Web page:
Here comes the supercloud: What does it mean for multi-cloud complexity?

James has more than a decade of experience as a tech journalist, writer and editor, and served as Editor in Chief of TechForge Media between 2017 and 2021. James was named as one of the top 20 UK technology influencers by Tyto, and has also been cited by Onalytica, Feedspot and Zsah as an influential cloud computing writer.

A new concept for cloud networking aims to bring clarity to multi-cloud and bring the true aspirational path we were all promised. Except it’s not that new.

Say hello to the supercloud. This time last year, Lori MacVittie, distinguished engineer at F5, wrote for Network Computing around the results of the multi-cloud security and app delivery provider’s annual State of Application Strategy report. MacVittie, who has previously written for CloudTech, concluded that 99% of organisations were invested in multi-cloud; and of that number, 100% were having challenges with it, from consistent security, to migration, to app visibility.

The answer comes from a team of Cornell University researchers from as far back as 2016. It is a cloud architecture that ‘enables application migration as a service across different availability zones or cloud providers… provid[ing] interfaces to allocate, migrate, and terminate resources… and presents a homogeneous network to tie these resources together.’

In theory, per the academic definition, supercloud users are free to locate virtual machines to data centres across the world, including edge locations, regardless of owner and without complex reconfiguration. MacVittie clarifies this as seamless migration, consistent security, and optimal performance.

So what does this mean in business strategic terms? “Supercloud is the chance to be proactive and play the long game to ensure your business is set up to stay competitive for the future,” William Collins, principal architect at Alkira, tells CloudTech. “For the network, this creates a unique opportunity to simplify design and operations by employing a single fabric, or abstraction, that connects you to the cloud, across clouds, and to on-premises sites.”

Collins sees three key tenets for superclouds to adopt all the current benefits of public cloud. Firstly, in agreement with the Cornell definition, it must run as a service across cloud providers. Secondly, it should leverage the cloud-native constructs of each public cloud provider. Finally – with a nod to optimal performance – it must provide a consistent experience for practitioners by abstracting the underlying components of each cloud platform.

Is it a case of organisations waving the white flag with the complexity of multi-cloud? Collins stops short of putting it in those terms, but creating on-ramps, connecting apps and users and configurations remain a major headache-maker. “The advantages of multi-cloud have not been outweighed by the challenges of managing these deployments,” says Collins in direct response to this question. “But that complexity has made it so it’s much more difficult and takes a lot more time to fully realise those benefits.”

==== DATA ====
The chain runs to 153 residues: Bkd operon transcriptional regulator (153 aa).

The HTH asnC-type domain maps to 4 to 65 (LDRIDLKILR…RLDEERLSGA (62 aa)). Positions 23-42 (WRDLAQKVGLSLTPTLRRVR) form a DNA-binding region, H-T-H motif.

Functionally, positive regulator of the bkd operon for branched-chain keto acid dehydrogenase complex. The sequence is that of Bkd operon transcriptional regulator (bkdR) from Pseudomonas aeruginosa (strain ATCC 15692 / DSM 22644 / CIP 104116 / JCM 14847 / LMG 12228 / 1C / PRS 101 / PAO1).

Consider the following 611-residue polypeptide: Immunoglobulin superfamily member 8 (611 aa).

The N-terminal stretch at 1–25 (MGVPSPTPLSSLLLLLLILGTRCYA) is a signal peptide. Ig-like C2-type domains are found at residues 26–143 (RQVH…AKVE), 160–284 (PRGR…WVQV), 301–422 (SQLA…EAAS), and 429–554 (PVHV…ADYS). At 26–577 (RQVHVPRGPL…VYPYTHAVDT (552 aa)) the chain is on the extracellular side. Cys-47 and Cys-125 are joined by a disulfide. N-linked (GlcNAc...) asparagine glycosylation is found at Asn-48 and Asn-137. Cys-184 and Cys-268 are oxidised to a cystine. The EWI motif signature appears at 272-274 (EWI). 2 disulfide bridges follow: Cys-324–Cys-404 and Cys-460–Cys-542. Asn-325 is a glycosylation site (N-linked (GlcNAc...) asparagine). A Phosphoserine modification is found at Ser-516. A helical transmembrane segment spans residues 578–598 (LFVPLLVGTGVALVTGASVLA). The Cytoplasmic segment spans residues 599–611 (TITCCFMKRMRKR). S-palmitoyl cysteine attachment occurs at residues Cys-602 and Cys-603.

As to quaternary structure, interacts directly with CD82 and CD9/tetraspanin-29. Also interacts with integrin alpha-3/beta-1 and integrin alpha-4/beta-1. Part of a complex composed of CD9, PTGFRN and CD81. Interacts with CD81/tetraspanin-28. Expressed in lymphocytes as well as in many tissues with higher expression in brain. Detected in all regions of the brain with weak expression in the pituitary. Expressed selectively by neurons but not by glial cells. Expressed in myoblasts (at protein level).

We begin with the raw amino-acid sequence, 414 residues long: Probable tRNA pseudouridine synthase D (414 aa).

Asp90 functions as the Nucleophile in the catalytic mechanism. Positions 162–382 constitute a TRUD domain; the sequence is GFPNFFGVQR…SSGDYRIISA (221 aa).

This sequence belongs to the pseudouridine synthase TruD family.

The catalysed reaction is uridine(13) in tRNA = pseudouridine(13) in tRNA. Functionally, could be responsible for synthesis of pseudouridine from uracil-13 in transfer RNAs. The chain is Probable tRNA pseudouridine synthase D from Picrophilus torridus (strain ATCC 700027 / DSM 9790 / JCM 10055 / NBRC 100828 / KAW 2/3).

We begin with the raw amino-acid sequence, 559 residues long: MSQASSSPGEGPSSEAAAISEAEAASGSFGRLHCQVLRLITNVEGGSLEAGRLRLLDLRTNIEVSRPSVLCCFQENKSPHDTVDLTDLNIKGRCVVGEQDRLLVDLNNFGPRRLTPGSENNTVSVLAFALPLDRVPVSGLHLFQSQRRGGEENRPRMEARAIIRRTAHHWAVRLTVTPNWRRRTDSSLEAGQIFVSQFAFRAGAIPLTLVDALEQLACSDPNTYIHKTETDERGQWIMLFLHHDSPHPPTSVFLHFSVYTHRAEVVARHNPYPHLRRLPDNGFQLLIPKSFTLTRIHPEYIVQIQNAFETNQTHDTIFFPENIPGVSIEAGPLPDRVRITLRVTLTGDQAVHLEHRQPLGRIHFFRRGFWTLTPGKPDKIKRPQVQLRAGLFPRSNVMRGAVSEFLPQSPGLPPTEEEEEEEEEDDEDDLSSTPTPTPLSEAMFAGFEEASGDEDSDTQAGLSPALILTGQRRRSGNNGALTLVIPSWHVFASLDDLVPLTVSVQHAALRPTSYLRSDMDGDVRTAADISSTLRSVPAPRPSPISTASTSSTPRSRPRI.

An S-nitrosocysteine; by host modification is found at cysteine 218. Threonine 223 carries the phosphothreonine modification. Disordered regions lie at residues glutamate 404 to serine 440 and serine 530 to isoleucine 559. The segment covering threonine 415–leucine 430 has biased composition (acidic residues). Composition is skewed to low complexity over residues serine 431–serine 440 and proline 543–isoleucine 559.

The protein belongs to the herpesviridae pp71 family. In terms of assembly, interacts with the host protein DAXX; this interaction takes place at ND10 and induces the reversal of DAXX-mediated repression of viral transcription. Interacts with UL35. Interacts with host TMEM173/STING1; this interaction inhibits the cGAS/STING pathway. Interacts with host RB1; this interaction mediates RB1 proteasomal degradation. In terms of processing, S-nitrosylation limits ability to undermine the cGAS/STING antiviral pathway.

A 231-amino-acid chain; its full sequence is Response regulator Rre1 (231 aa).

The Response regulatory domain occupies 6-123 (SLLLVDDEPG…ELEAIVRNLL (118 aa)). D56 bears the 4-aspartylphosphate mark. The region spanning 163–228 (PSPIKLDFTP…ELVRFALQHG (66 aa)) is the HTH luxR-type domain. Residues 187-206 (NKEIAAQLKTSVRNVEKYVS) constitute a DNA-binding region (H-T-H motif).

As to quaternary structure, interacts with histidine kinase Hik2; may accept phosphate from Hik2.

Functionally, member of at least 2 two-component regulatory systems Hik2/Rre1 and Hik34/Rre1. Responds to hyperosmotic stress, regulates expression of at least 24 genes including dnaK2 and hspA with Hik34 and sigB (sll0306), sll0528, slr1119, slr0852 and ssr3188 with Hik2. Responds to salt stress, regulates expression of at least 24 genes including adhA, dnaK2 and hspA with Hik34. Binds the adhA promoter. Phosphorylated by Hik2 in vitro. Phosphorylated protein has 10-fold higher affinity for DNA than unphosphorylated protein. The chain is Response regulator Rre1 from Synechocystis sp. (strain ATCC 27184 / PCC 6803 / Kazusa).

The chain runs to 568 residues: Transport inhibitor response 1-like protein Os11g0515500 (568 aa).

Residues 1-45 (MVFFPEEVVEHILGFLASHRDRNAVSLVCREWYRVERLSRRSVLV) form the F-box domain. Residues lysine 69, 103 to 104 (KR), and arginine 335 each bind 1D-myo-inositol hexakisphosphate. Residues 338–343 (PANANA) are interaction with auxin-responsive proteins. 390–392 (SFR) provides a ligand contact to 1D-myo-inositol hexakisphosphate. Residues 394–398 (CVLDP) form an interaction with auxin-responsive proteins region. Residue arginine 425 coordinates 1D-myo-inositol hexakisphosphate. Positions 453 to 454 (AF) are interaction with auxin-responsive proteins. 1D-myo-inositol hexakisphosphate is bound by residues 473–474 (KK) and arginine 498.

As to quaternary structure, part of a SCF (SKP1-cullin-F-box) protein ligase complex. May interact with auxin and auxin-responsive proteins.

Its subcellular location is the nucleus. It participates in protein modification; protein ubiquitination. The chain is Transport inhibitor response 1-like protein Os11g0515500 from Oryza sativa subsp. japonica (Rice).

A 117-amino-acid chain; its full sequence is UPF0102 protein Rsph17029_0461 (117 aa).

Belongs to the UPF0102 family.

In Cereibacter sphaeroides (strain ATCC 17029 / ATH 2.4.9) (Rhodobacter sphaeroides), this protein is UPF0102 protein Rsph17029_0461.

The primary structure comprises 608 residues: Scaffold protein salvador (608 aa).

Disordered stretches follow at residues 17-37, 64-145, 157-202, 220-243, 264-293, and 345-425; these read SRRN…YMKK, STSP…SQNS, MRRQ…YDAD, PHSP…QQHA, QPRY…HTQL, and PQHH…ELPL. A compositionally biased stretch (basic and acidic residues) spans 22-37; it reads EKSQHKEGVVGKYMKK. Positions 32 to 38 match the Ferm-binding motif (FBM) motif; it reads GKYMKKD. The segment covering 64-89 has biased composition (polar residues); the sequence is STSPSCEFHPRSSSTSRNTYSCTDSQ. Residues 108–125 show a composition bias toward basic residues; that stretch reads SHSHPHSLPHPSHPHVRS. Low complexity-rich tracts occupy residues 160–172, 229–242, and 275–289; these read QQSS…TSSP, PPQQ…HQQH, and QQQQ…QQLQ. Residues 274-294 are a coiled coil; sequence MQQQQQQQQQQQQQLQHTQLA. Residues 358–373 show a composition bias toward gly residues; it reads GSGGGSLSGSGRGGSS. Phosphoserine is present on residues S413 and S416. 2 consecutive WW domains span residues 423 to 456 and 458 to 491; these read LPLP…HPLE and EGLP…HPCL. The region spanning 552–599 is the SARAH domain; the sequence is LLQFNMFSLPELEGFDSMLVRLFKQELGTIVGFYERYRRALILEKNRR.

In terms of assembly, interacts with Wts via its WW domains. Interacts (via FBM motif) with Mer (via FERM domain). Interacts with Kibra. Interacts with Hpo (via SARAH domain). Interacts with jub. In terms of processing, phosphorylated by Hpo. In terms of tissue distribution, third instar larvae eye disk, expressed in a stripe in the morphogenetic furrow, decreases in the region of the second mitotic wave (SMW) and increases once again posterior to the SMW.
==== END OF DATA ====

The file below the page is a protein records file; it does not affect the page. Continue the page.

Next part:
Collins notes that while the term might be new, the need for an ‘automated global cloud network’ is known among organisations. Alkira believes it is well-positioned to handle these challenges, being claimed as the only platform built in the cloud and offered as a service. The key: the Alkira network is managed using the same controls, policies and security network familiar to admins, meaning no new hardware, software, or architecture to learn. The company secured AWS Networking Competency status in network connectivity earlier this month, with relationships already established with AWS, Azure and Google Cloud.

“Ultimately, customers want an easy way to solve the long-lingering obstacles and bottlenecks in their clouds,” says Collins. “That means breaking down silos, minimising shadow IT, implementing enhanced end-to-end security, and achieving a new level of speed and agility in scaling the network to meet any application need.”

For CIOs and CTOs looking to get a handle on the concept, Collins suggests ‘contextualising what they already know.’ “Network performance is a must – if the network is slow, everything is slow,” he explains. “Capacity can make or break user experience. Adequately scaling on demand and tapering things down as demand subsides is critical. Networking must be present in the proximity of your products and customers in a secure and controlled fashion.”

Ultimately however, wherever you are on your digital transformation journey, performance counts for plenty – particularly as it is a key metric across the board, from security to workload distribution. As MacVittie noted in a blog post last April, the F5 research found that performance ‘as usual is a significant obstacle to realising the benefits of multi-cloud strategies and definitively driving businesses to extend to the edge.’

“Multi-cloud challenges put enterprises in a slog when it comes to architecting, deploying and figuring out how to manage new clouds and sites,” says Collins. “The entire process today can take several months or longer, and that’s for a major enterprise with technical resources and partners at their disposal.

“By leveraging the right supercloud platform, though, this can all be done in a few days.”

Picture credit: “Everybody Needs a Superhero”, by Eddie Wong, used under CC BY-NC-ND 2.0. Image modified from original

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